What is it about being a lawyer that you love?

The beauty of debate is what endeared me to law as a profession. In school, I was the leader of the Debating Society. I recall that in 1959, Dr Mfon Amana, of blessed memory, was in Standard 6 while I was in Standard 4 and we had a moot court session in our dormitory. They used to arrest people and take them before the dormitory court for hearing. A case came up and I challenged the dormitory court. Mfon was charged with reckless and indecent dressing and I argued that  the dormitory court did not have the ‘power’ (jurisdiction) to decide on that. My argument was that Mfon was not a boarder and could not be regulated by the standards that applied to those living in the dormitory. The teacher agreed with my argument and Mfon Amana was exonerated.  Later in 1999 when I met Mfon after I was appointed to the presidential commission, he told me he had come to understand that what I described as the ‘power’ of the dormitory court back then in school, is properly called jurisdiction. We laughed over it. The experiences of those days, no doubt, played a major role in my choice of law as a career.

In your practice as a lawyer, what are some of the remarkable cases you have handled?

I have been at the forefront of fighting for justice and equity.  One is in the issue of the male child being considered more important than the female child when it comes to inheritance. I have always maintained that the female child shouldn’t be cheated.  That standpoint has come to define my practice as a lawyer. The customary court in Oron regards the male child higher than the female.  But my agreement has been based on Section 42 of the constitution that says ‘No Nigerian shall be discriminated against on the basis of sex, religion and tribe’. In Oron, I have challenged a case in court on this basis. Generally, I don’t like one group cheating another.

I have also pushed against the cheating and relegation of the Oron nation by the Nigerian nation. The Oron nation has been relegated to just a group, to deny us an opportunity to have a taste of leadership.

I have also asked the question:  “If the police go to arrest the husband, can they arrest the wife in his absence, to make the husband surrender himself to the police?” My argument is that a woman should be protected. It was because of that I was nominated to the Council of Legal Education. I was there for five years. But while there, I also faced problems because I am from a minority group.

Many legal practitioners look forward to becoming Senior Advocates of Nigeria but others don’t care about the title. Where do you stand on this?

I’ve lost interest in pursuing the SAN thing. The Nigerian factor plays out in everything, even the court system. Imagine what is happening at the Supreme Court. I tried to have my own position, it didn’t work out.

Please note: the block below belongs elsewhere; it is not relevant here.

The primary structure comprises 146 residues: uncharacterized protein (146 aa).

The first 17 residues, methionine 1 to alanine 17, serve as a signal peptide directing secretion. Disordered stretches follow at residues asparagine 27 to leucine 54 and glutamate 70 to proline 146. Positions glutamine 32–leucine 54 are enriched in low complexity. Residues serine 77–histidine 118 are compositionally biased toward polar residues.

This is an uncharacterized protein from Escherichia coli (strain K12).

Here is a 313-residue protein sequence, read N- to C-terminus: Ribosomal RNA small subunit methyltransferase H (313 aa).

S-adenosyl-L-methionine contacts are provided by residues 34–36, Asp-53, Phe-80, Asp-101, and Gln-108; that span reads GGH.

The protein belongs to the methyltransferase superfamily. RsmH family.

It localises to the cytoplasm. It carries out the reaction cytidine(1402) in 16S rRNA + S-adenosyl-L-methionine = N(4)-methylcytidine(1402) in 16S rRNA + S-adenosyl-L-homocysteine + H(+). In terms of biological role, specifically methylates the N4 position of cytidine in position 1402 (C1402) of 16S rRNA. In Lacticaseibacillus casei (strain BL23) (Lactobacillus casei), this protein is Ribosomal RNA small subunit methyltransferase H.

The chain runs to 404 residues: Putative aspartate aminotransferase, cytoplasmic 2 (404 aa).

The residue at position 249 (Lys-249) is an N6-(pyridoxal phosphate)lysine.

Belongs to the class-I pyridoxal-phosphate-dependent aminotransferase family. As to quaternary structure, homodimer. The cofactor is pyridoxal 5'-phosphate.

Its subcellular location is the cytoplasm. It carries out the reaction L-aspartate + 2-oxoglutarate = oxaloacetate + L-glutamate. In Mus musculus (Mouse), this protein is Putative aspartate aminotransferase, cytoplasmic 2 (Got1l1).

I had a lawyer from Mbo origin in Oron, who went to court and asked that they should render account on local government (funding). Assam Assam was in that case and I raised a very vital issue that an individual could not show up at the Supreme Court for the first time and demand that. The Supreme Court agreed with me. But they didn’t allow me to use that case as a key case (in applying for SAN title) because they said they didn’t give a considered judgment. But that wasn’t a problem for me because the objection had succeeded.

That’s why I lost interest in pursuing the SAN thing. Since then, I don’t think I had applied again. The reality is that being a SAN doesn’t necessarily mean that one is the best lawyer in town and merely being a good lawyer does not guaranteed that one will become a SAN.  As I told Crystal Express newspaper last year, what happened is that a senior advocate would simply recommended junior lawyers from their firm. A lot of people can confirm what I’m saying. It is a sad situation here in Nigeria.

At 80, do you have plans of retirement from legal practice?

So long as I still have the strength, I will continue going to court. I don’t regret helping women. I have been advocating that the rights of a female child are equal to those of the male child and the Supreme Court agreed with me.

I have opposed several cases restraining women from owning landed properties, especially in Igbo communities. A man sitting as a judge in Nigeria should not only sit in his village, where they will apply customs as the basis for legal decisions. I have been agitating that lawyers should have national freedom, meaning a man from Oron can sit anywhere to dispense justice.

What are the things you are most grateful for?

My children are big-time lawyers; that’s an achievement. In Oron nation, they used to think that a lawyer must die as a poor man because he can’t do other things. No! I do not agree with that. I am happy that I have started to see some of my colleagues agitating that female children should have equal rights as the males.

Credit: PUNCH.